By Tim Wolcott
Today, Martin Luther King, Jr. Day, I take strength in contemplating the life of Rev. Dr. Martin Luther King, Jr. Particularly near the end of his life, M.L.K. represented the pinnacle of fortitude, and fortitude is what all peace makers need on a daily basis.
Only days before his assassination, Dr. King in his speech of solidarity to striking garbage workers in Memphis, Tennessee acknowledged the credibility of the current threats on his life. However, he remained selflessly undaunted and inspired the assembled to “stand up straight” in resistance to injustice and violence. M.L.K. was in Memphis to encourage garbage workers to be assertive and proud to wear the tee shirts stenciled with “I am a man” (who deserves a living wage and basic benefits). “When a man’s back is straight, another man cannot ride you.” His words resonated with the crowd then and with me today. Indeed, the Civil Rights Movement that Martin Luther King helped lead rallied against economic injustice, militarism, consumerism as well as racial segregation. Almost five decades have passed since that speech, but the message remains topical. The imperative to “stand up straight” against racism, militarism and capitalistic exploitation is as timely now as it was then.
Oh, if it were only that easy. It is a daily struggle. The fortitude needed to sustain active resistance requires a daily dose of love.
It may seem for many that it was more of a battle in Rev. King’s day. People were being tortured and murdered trying to help ‘Negro’ people register to vote. Racism was overt then and often sanctioned by local police. Militarism was strong then too (the Vietnam War raged), but it was sanitized. The war was being waged supposedly for ‘national defense’ while well cloaked in propaganda about the ‘liberation of people’. The capitalistic motive for our involvement (the acquisition of Southeast Asia’s natural resources) was absent from the daily news of death, destruction and “honor to serve”.
Currently racism is mostly covert with non-white civil and military leaders helping to belie the fact that economic and social injustice coupled with endless wars still undermine the establishment of the real democracy championed by Martin Luther King, Jr. Racism continues to pervade our culture such that we still need to be reminded from tee shirts that “Black lives matter”.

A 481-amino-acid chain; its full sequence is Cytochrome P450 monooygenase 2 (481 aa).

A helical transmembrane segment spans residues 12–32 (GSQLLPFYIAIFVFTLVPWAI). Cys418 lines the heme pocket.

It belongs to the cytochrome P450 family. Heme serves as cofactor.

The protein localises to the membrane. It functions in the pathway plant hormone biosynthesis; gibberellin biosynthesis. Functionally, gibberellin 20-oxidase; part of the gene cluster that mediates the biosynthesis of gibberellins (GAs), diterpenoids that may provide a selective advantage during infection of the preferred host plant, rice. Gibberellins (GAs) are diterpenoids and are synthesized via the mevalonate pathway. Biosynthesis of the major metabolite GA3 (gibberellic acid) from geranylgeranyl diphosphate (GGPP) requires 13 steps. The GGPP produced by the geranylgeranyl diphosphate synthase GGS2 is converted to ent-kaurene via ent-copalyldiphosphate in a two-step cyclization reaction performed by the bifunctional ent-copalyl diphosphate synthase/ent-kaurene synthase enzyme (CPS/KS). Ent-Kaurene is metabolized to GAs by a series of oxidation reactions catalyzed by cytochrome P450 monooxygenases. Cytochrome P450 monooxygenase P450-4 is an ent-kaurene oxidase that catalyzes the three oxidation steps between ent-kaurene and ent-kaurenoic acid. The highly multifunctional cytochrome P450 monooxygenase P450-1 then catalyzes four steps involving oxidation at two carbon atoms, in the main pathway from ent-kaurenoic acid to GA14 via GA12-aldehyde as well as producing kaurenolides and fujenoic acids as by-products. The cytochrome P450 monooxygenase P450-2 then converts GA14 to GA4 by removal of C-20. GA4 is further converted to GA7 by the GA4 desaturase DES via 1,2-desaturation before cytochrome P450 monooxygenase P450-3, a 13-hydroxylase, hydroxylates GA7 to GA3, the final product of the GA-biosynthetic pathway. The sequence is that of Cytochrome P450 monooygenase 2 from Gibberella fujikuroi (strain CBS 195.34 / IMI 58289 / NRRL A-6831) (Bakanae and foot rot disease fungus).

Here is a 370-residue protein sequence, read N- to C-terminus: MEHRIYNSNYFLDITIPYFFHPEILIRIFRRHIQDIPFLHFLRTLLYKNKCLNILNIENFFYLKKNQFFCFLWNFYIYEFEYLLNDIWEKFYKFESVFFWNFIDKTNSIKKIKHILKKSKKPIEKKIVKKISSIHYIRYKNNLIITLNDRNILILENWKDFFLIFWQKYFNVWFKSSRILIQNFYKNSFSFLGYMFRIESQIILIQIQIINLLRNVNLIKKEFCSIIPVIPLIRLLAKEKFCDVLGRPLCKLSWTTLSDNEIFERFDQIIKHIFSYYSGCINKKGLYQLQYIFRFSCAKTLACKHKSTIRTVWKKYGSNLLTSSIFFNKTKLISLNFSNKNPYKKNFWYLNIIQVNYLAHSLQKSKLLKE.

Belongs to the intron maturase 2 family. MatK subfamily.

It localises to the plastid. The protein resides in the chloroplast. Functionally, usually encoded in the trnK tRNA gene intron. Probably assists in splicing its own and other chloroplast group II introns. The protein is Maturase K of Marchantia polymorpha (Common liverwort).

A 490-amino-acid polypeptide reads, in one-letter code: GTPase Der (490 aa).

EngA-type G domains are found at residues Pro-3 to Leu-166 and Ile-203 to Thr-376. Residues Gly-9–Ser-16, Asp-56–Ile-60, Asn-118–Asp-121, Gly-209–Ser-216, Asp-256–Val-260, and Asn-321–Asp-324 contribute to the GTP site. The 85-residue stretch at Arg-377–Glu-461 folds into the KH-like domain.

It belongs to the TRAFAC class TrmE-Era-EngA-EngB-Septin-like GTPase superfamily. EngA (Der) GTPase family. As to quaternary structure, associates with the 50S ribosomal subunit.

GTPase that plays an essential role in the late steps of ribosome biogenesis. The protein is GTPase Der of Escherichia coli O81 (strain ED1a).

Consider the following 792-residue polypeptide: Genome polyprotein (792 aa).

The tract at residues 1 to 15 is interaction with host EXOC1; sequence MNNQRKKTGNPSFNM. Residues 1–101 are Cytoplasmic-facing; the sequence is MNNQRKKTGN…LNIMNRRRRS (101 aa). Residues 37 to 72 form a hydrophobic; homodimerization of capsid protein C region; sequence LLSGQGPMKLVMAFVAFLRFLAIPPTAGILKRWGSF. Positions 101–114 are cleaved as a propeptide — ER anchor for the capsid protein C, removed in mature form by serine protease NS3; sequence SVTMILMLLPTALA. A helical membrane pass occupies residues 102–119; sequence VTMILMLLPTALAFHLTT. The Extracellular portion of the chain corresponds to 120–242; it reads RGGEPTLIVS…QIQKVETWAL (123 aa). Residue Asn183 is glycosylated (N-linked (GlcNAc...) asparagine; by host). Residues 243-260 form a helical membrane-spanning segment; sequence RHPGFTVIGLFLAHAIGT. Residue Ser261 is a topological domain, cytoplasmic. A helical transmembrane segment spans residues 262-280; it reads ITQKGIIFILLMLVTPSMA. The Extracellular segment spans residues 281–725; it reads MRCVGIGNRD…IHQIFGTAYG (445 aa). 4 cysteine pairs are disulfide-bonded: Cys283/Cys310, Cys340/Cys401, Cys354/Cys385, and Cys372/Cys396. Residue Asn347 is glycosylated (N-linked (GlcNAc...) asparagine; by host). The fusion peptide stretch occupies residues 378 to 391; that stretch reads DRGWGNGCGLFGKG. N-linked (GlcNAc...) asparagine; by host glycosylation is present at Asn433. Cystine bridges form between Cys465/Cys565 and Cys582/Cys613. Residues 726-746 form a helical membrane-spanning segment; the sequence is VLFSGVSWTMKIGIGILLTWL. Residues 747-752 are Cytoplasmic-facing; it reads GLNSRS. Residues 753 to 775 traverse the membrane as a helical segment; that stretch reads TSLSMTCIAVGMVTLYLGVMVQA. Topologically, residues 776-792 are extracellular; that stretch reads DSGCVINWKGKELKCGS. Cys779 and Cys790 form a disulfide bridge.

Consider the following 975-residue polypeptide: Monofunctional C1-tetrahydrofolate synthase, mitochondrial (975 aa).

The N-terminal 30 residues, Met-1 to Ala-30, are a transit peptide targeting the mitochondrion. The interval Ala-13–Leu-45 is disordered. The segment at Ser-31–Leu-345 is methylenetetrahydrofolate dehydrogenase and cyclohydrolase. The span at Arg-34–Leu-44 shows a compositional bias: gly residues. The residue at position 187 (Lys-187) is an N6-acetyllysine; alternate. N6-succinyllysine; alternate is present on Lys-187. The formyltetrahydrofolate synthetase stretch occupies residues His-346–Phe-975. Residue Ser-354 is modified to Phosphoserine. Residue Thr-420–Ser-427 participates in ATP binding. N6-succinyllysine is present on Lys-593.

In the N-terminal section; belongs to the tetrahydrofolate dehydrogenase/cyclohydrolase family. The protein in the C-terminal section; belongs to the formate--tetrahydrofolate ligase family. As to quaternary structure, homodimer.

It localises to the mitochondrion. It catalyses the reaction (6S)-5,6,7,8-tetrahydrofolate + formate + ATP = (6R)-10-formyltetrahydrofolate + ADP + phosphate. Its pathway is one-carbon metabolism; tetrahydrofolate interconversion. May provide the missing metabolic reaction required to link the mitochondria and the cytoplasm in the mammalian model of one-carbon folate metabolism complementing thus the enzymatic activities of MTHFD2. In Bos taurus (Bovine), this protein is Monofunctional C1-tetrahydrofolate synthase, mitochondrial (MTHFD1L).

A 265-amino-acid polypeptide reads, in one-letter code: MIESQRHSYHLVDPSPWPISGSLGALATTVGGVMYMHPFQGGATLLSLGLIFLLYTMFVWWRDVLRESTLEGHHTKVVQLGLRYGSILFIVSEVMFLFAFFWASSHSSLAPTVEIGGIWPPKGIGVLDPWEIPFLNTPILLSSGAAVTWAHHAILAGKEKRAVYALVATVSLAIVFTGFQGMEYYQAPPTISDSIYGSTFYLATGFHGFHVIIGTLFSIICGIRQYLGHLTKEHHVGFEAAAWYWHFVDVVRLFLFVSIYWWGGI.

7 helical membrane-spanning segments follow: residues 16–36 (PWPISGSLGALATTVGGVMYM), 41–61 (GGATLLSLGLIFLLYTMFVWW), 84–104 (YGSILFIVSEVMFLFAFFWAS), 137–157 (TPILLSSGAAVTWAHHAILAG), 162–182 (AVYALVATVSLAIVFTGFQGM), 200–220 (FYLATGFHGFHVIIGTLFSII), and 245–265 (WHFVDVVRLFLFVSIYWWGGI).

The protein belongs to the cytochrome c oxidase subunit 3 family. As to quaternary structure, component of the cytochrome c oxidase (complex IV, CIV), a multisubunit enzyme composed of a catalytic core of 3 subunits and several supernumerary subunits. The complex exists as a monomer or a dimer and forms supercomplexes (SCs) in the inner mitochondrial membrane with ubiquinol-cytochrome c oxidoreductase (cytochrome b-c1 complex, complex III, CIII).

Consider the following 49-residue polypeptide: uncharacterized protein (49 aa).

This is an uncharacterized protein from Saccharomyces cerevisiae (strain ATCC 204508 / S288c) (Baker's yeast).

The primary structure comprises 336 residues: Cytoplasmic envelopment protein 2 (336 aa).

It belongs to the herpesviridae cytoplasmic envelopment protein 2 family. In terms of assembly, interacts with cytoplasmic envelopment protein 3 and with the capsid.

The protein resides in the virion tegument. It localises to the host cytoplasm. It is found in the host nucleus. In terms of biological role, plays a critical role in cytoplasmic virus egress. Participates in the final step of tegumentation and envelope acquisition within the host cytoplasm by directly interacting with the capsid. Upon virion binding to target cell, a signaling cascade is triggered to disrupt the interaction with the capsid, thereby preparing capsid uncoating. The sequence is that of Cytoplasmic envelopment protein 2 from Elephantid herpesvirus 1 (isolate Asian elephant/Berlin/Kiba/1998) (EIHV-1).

Militarism sanctioned by major media, defense contractor-directed politicians, and even educational institutions (both at the secondary level as well as collegiate level) perpetuate this situation. Our high schools are required by federal law to supply recruiting information for our armed services as well as a needed space (usually across from the school cafeterias) in order to continue receiving federal funding. Many colleges and universities are prioritizing federal grant applications and faculty positions that create defense-related products and programs.
As an educator and peace activist I found myself resisting school recruitment alone and often being marginalized by colleagues for my controversial points of view. Most teachers don’t like to ‘rock the boat’, but I contend that neither did the garbage workers in M.L.K.’s day or the fast food workers in present time. Furthermore, I believe most of the vulnerable youth entering into military service in our country would rather invest time in their communities growing the local economy than spend time abroad waging wars that have ‘no end in sight’.
It’s not easy teaching peace. It’s difficult to find the time to rally against the corporatization of our schools, prisons and the militarism of our culture. It’s a challenge finding the time, energy and resources to support peace activities in school, at home and in our communities. Teaching peace, working for justice, and resisting the distractions of violence and commercialization of our lives require healthy doses of faith, love and solidarity. Try hard to join a peace group, participate in a social justice action or just read a loving story to a child.
Rev. Dr. Martin Luther King, Jr. had many opportunities to visit grand homes of our society’s elite leaders. He often chose instead to brave the dogs or hoses and/or to deliver an encouraging speech to people needing a little hope and love. Dr. King knew the change he wanted was to come from the ‘little people’ in the streets who are willing to risk it all for the dream of a better tomorrow.
For more on how to wage peace, click on teachpeacenow.org or bcpeaceaction.org